#5 XxSweet6LovexX

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Posted 17 March 2013 - 08:03 PM

Just one of my experiences.........17 yrs old...I was driving home and was a lil to tired I thought that sence it was only 10 min. I could make it. About 2 min away from home I fell asleep and flipped my car......air flipped 2 times, then rolled 2 times!  I am thinking about giving up my lisence.



#6 sweetest_shone

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Posted 17 March 2013 - 08:08 PM


Just one of my experiences.........17 yrs old...I was driving home and was a lil to tired I thought that sence it was only 10 min. I could make it. About 2 min away from home I fell asleep and flipped my car......air flipped 2 times, then rolled 2 times! I am thinking about giving up my lisence.



#7 sweetest_shone

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Posted 17 March 2013 - 08:12 PM

You are very young and I can't imagine how hard it must be for you. I don't think that anyone can really "tell" you what to do. But reading your post and how you explained everything it sounds like you kind of already know deep down what you should do and you need someone to just tell you what to do. But like I said, this is something you need to decide for yourself.

#8 drago

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Posted 19 March 2013 - 11:29 PM

My advice:

Consider good driving a responsibility.

 

No matter who you are, how healthy you are, or where you live, there will ALWAYS be times when you shouldn't drive. For some people, this is early in the morning, because the dawn/rising sun can be very problematic to their sight. For others, it could be driving late at night, because the glare or lights disoient you. Of course, most people can't drive when they're on certain substances, like alcohol or sleep aids. Some people can't drive well without being properly medicated (i.e. severe ADHD).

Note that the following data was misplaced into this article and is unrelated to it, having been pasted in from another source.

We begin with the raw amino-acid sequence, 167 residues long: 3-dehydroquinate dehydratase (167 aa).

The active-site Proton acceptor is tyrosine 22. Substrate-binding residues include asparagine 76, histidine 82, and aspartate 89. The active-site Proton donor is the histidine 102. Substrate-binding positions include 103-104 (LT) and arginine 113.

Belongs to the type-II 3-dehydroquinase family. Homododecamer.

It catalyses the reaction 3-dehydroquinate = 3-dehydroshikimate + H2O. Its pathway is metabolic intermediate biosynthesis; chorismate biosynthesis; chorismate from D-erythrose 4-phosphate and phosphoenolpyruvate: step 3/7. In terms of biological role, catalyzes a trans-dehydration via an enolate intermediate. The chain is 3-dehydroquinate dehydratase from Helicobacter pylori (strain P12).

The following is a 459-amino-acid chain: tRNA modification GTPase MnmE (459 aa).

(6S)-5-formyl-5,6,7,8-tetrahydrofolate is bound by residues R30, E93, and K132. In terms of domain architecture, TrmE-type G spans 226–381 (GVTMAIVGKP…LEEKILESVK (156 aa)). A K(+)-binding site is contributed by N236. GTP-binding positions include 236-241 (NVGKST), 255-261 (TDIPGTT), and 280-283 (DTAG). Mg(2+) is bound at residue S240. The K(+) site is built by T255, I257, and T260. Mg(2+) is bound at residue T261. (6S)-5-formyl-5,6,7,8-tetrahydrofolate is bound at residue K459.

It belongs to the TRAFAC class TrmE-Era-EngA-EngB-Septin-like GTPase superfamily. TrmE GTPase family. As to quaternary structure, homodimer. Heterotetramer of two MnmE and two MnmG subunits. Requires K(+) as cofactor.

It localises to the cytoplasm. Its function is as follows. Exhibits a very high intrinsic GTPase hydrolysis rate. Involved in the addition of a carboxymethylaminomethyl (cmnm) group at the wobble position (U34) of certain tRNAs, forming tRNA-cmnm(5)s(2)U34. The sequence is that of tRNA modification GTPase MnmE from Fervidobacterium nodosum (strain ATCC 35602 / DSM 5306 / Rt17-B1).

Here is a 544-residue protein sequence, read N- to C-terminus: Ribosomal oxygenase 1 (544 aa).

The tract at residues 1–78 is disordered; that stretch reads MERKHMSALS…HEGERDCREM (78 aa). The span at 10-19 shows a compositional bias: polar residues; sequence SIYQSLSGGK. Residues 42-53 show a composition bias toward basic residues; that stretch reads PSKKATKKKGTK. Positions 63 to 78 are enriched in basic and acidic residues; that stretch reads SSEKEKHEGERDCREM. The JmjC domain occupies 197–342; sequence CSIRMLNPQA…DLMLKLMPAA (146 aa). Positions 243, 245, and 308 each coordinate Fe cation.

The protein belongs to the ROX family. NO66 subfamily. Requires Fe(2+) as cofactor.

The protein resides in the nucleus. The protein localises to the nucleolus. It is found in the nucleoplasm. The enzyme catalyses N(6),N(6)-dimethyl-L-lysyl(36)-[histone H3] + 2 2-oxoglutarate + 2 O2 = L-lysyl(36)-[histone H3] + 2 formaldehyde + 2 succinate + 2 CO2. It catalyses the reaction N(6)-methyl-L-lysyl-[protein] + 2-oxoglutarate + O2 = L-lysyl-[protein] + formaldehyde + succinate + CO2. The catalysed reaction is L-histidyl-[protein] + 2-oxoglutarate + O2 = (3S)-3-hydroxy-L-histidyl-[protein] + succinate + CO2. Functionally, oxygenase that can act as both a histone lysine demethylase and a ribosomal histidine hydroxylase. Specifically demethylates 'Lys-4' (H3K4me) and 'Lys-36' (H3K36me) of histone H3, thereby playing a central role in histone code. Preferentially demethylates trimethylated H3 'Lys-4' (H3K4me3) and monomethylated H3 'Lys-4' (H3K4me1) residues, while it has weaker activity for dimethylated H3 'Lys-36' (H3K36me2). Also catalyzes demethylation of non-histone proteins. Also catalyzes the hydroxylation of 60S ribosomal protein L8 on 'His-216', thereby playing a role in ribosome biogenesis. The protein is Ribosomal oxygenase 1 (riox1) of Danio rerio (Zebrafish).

Most people shouldn't drive while tired -- their reaction time is slowed, their focus isn't as good, etc. However, while most people shouldn't drive when tired, plenty people DO drive while tired, overtired, etc. Maybe someone's worked a 24-hour shift and drives home; maybe someone didn't sleep well the night before, or didn't sleep at all... but how many people stop and ask themselves, "Am I okay to drive right now?" when this happens... not many people do. A lot of people aren't worried about tiredness making them less capable drivers.

 

So, being narcoleptic has a plus side: being aware of how important sleep/wakefulness is to driving well. Awarenes is important to driving responsibly. There are plenty of times I can't drive because I am too tired... or because the drive will be too long for me.

 

If you find yourself "drifting" or 'hazy'... maybe you should pull over and take a Wake-Up-Break. Or a nap, even. If you know driving is difficult for you at certain times, like right after waking up, after having a big meal, etc.  avoid driving at those times.

 

Like I said, no matter who you are, or how healthy you are, there are times when you can't drive. Being narcoleptic doesn't change that -- it just means you need to be aware of how it affects you and your driving. And for that, you need to be honest with yourself because irresponsible driving can lead to injury and death -- for you and others. Just because mass transit around you is poor doesn't give you a "free pass" to drive irresponsibly. Whatever it is you need to do -- get a ride, join a carpool, petition to work from home -- to drive responsibily, you should do it, because it's up to you and you alone.